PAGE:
Tips For Artists: To Freelance or Find a Job?

My Maya

My inside cat looked out the window this morning and spotted a large shadowy figure sleeking through the open area between some bushes. Maya’s tail switches; she’s rapt, excited, attentive, and follows its every move. The outside cat stops to sense the air.  He’s a very large, beautiful calico cat. He feels eyes on him.

He knows he’s been spotted, but cannot detect the source. So he nonchalantly turns in another direction and trapezes off. He does not run, in complete confidence, he just picks up his pace and slips away into the distance.

I wonder if my Maya wishes to be an outside cat, free to roam wherever she wants; or if the dark male wishes to have steady meals and be loved. There are trade offs to both. For the privilege of freedom, a stray lives on the edge. Life is uncertain, often violent and short.

For the privilege of being kept, there are many trade-offs. Rules must be obeyed. There’s neutering and worse, de-clawing. There are borders never to be crossed, and sometimes imprisonment within a small space. Some suffer the indignity of the play of little children. Everything depends on the luck of getting the right human master.

There are many stories where an outside kitty “chooses” their human. And if the cat chooses well, the result is happy for all concerned.

What does this have to do with art? The outside cat is a metaphor for making a living solely on your art. Be prepared to live on the edge. There will be times of feast and meager times of famine. Everything teeters on uncertainty. Society preys on artists. They are easy pickings. With little bargaining power, it’s difficult for freelance artists to get a fair price for their talents.

The inside cat represents those artists who have agreed to be at the disposal of an employer. For the sake of steady income, they often give up their rights and their original works. Or they are squeezed and wrung until they can produce no more. Thus, burnt out, they are then discarded in favor of the eager young college graduate, who will work at entry level pay scales. Or they may land into happier circumstances — everything depends upon finding the right master.

This is the dilemma for those cats thinking about freelancing their artistic talents. It’s possible for some alley cats to find steady work in the right situation. A lot of this depends upon luck. Often, being talented is not the deciding factor, but how well you begged. To get fed, the alley cat has to show it is friendly and deserving enough to receive food.

This shakes out as being flexible (with illogical changes), being able to read minds, always meeting deadlines, always being available on demand, able to work for cheap and (believe it or not) grateful for the work. This describes an employer’s dream freelancer.

Of course, the very same criteria can equally be applied to the pet on the inside. Linear thinkers in management positions cannot fathom the process of creative thinking. They wonder: why can’t the artist conform to a schedule like everyone else? It’s sad, but chances are, the employed artist will always be misunderstood and marginalized by those who did the hiring.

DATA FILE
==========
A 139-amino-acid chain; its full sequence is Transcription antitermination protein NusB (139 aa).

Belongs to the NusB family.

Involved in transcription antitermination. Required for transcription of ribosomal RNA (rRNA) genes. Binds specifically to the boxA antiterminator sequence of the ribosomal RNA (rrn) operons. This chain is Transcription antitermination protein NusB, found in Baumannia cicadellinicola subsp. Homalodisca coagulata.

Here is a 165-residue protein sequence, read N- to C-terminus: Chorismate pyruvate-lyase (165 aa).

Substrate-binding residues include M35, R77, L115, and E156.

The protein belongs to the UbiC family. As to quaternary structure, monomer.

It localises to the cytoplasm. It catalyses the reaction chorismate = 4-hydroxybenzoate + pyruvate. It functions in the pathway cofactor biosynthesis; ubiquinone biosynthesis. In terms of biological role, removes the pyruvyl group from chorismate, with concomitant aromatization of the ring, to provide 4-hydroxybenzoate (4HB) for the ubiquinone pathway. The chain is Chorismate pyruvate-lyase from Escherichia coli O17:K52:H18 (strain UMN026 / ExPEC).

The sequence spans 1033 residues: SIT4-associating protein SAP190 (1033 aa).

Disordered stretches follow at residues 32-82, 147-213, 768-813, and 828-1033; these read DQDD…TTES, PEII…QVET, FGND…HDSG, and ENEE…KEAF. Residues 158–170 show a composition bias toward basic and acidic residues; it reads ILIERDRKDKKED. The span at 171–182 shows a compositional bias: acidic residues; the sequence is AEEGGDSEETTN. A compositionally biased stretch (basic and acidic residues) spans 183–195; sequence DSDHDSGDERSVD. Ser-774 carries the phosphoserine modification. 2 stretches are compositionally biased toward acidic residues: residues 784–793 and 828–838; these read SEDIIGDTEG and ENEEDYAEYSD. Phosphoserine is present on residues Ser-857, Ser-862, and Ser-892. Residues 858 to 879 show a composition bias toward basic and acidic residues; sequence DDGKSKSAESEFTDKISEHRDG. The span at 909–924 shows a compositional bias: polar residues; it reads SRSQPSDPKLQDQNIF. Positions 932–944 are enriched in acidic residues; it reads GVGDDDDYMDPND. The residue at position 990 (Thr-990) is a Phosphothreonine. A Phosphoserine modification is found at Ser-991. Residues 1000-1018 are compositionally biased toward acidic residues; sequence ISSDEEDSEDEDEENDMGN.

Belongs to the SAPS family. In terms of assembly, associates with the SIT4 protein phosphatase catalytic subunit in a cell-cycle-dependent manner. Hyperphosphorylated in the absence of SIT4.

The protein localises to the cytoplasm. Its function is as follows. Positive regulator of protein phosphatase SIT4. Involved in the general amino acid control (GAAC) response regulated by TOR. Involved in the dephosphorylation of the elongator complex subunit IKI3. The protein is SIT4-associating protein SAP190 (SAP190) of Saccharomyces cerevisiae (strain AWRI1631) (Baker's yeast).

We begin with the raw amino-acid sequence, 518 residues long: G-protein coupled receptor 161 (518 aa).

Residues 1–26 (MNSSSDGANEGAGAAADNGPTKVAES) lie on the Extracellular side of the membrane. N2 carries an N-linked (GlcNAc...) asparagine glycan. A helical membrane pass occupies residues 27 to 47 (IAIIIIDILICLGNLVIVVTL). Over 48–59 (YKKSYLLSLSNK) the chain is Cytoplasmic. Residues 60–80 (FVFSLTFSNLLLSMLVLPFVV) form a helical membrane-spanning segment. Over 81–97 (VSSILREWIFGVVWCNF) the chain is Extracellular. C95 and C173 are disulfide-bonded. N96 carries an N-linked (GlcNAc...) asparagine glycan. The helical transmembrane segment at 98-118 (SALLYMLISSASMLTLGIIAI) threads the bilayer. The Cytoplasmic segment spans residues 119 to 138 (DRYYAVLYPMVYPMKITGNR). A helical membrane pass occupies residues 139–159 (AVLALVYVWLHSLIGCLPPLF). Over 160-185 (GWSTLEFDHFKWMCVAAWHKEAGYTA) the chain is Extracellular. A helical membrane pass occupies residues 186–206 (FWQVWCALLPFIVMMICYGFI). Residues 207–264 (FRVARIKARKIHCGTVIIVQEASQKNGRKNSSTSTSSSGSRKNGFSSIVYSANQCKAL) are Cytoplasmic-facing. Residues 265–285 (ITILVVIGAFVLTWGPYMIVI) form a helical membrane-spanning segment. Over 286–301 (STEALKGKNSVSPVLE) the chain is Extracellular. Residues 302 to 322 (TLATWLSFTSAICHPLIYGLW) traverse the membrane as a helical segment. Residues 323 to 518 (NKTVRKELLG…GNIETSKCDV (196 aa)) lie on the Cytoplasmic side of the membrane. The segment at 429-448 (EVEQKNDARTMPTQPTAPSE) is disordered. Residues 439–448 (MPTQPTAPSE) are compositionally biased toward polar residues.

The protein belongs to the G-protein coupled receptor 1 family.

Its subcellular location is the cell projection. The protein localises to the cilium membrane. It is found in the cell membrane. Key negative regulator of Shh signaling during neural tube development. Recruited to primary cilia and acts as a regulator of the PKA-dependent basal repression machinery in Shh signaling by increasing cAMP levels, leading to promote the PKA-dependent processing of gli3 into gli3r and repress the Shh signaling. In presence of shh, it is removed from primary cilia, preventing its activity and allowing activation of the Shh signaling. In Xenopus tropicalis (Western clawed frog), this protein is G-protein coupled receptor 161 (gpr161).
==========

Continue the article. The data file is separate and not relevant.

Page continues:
There are other cats who are employed in other sectors but choose to do their art solely on their own time. With so little time left at the end of their day, hobbyists risk the energy needed to create. Being able to make a living is the freelancer’s motivation. What is the hobbyist’s motivation when money is not a factor? The hobbyist has to have the discipline to be self-motivated.

That’s pretty much the territory. Me? I’ve run the gamut from being an alley cat to being kept cat. A corporate reorganization pushed me back out on the street. So this li’l ole cat is back to freelancing again.

What kind of cat do you want to be?

6 thoughts on “Tips For Artists: To Freelance or Find a Job?

    1. Darlene Post author

      Well, my dear stray–you know what to do…

      * Dust off your Linked-In Entries and post some articles to get some buzz
      * Look into {{cringe}} Fiver for odd jobs work and leads to build your portfolio
      * Find a headhunter or otherwise check into on-line employment agencies
      * Be willing to cut your hair, and get some good interview duds
      * Most importantly, keep a positive outlook

      Good luck! Who knows, you might get some cat-nip right away….

  1. Morning

    Very well said. It would be nice if we could find balance between the two… selling our art and creative abilities or selling our time for the paycheck. I don’t see that balance ever happening for most, certainly not me. I need change, conforming is boring and structure is way to confining.

  2. Joe Piela

    Back when I ran my armour & sword forging business full time, even when things were good money- wise, the situation was still risky. I had barely enough money to cover things like rent and car repairs. I would sometimes take on commissions that were ok but not my favorite stuff to make (because I needed the money!).
    When I phased out my forging business and got into my factory job seriously, things became so much better. I have the money I need for all the necessities and benefits like company health insurance to really help things along. I even have plenty of money for art projects, and now I do the art that I’m inspired to do and that I want to do; I don’t have to follow the desires of customers.
    So, Darlene, all of your observations here are very accurate (as usual!). I can certainly attest to them from my own experience.


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